Jane Lynch on How She Almost <i>Wreck-It Ralph</i>-ed Her Career

"You have to be prepared to keep doing it, keep trying no matter what. No one's just going to hand you a career. I waited for years for someone to hand me one and it never happened."
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Jane Lynch, a cast member in the television series "Glee," poses before a screening and Q&A for the show, at the Academy of Television Arts and Sciences in Los Angeles, Tuesday, May 1, 2012. (AP Photo/Chris Pizzello)
Jane Lynch, a cast member in the television series "Glee," poses before a screening and Q&A for the show, at the Academy of Television Arts and Sciences in Los Angeles, Tuesday, May 1, 2012. (AP Photo/Chris Pizzello)

"I think I'm done. I don't know where I'll go or what I'll do. Maybe I'll just go somewhere and teach theater."

This isn't how one expects Jane Lynch -- the Emmy Award-winning actress who plays Sue Sylvester, the aggressive cheerleading coach in Glee, and who can now be heard voicing the tough-as-nails Sergeant Calhoun in Walt Disney Animation Studios' latest production, Wreck-It Ralph -- to sound. But it wasn't all that long ago that Lynch had really had her fill of Hollywood.

"I must have been 37 or 38 at the time," this 52-year-old recalled during a recent interview. "Don't get me wrong. I had a pretty nice career going. I was making a good living doing a lot of voiceover work for radio. A guest spot here and there on television. But I just wasn't able to break through to the next level."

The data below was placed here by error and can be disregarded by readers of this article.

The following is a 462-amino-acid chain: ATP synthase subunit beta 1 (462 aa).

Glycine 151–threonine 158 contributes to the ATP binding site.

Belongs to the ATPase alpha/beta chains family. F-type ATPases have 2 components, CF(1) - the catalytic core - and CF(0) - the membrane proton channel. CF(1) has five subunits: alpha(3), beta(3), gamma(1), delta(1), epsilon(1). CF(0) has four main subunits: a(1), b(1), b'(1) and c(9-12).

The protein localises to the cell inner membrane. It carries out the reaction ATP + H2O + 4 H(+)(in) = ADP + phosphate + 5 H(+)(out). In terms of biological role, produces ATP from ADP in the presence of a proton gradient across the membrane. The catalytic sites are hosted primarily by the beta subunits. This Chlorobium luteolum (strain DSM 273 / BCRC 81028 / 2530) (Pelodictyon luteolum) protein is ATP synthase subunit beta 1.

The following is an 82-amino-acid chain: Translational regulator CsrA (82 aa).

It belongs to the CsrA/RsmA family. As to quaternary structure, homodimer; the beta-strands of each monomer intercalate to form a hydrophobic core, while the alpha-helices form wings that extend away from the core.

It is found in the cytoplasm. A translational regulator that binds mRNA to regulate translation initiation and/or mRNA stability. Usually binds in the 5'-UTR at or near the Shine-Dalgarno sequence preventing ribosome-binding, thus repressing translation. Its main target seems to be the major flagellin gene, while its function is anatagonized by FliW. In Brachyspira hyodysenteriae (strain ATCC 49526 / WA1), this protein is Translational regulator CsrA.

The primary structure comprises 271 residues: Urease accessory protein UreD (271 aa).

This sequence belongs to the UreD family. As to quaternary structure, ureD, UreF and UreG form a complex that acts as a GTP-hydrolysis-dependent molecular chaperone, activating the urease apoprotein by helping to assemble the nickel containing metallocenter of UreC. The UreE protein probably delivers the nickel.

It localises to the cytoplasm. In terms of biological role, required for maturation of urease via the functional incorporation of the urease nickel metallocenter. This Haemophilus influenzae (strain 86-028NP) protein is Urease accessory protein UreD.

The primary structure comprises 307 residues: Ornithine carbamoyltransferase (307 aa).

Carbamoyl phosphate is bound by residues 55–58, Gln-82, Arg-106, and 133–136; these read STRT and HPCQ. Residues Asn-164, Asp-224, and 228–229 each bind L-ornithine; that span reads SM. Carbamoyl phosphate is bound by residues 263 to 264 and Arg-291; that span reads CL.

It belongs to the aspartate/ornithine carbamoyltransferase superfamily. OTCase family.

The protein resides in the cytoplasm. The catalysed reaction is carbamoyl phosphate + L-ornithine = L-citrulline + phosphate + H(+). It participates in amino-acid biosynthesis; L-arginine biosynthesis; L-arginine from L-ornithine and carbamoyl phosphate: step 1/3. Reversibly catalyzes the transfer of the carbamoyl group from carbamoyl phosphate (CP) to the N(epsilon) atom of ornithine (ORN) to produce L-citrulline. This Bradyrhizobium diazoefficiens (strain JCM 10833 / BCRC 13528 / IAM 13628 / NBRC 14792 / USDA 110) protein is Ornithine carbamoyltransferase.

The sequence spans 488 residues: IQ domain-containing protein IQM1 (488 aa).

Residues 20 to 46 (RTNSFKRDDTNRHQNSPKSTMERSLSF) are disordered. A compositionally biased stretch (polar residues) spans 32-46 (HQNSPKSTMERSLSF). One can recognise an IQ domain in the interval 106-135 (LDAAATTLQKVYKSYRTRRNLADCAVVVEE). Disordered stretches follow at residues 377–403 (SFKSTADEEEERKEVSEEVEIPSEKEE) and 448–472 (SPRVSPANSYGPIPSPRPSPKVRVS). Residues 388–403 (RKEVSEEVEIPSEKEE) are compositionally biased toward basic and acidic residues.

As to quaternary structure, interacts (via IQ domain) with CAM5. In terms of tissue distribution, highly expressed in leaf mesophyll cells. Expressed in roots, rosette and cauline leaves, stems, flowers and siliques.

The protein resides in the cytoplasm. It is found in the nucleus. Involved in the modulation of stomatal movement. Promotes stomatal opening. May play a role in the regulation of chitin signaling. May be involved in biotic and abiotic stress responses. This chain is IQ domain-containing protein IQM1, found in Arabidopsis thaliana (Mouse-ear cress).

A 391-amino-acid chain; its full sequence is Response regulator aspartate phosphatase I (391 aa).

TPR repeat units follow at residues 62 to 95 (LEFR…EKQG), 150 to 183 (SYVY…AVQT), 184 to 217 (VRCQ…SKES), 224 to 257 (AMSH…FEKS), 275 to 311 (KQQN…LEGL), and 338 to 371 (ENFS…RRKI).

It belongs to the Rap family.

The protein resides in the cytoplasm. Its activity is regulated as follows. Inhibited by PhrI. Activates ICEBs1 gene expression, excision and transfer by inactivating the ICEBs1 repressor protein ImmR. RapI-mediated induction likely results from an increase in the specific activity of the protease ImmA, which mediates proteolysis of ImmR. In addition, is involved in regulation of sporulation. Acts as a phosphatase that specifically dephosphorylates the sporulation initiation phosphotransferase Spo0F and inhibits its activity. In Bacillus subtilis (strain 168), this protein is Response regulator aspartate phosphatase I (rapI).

Which is why -- during a hike through the Hollywood Hills -- Jane confided to a friend that she was thinking about chucking it all. Getting out of the business.

"And she said 'Don't you dare. You just keep doing this,' " Lynch continued. "So by the time we got to the bottom of Fryman Canyon, I was back in the game. And I'd gotten a good workout too."

And it's a good thing that Jane decided to hang in there. Because the project that finally really put her on the map in Hollywood -- Christopher Guest's 2000 mockumentary, Best in Show -- along just a few years later.

"That's the thing that kind of blew the doors open for my career," Lynch reflected. "But to get handed the brass ring at 40, at a time in my life when I actually knew who I was and what I wanted to do, that was like some preposterous fancy coming true."

Which brings us to where Jane is today. Back to work on a super-popular TV series ("We've just finished shooting our eighth episode for this season") as well as enjoying the whole Wreck-It Ralph experience.

" I grew up on Disney films. And to now be a part of one, to know that someday Wreck-It Ralph is going to be on a shelf next to Jungle Book and Snow White and Cinderella, that's a pretty amazing thing," Lynch said.

Mind you, Jane wasn't entirely sure what she'd gotten herself into when she'd initially agreed to take part in this new WDAS project.

"Like I said, I'd done some voiceover work earlier in my career. I'd worked at ICM with some truly talented people like Lorenzo Music & Tony Jay recording radio commercials. So I knew my way around a microphone and a set of headphones," Lynch stated. "But when you're asked to do a reading for someone like John Lasseter -- who I'm a huge fan of, by the way -- that's a really, really big deal."

That was one of the more intriguing aspects of being recruited to work on Wreck-It Ralph. That -- before WDAS would actually commit to making this new animated feature -- they staged a reading of the first draft of this film's screenplay up at the Pixar campus in Emeryville, Calif.

"This was like 2 1/2 years ago. And it was like a big field trip," Lynch remembered. "We all went out to the airport and got on a Southwest flight to San Francisco. Once we landed at the airport, we all then got on this big bus and drove on over to Pixar. There we met the film's director, Rich Moore. They fed us, feted us, and then we read the script."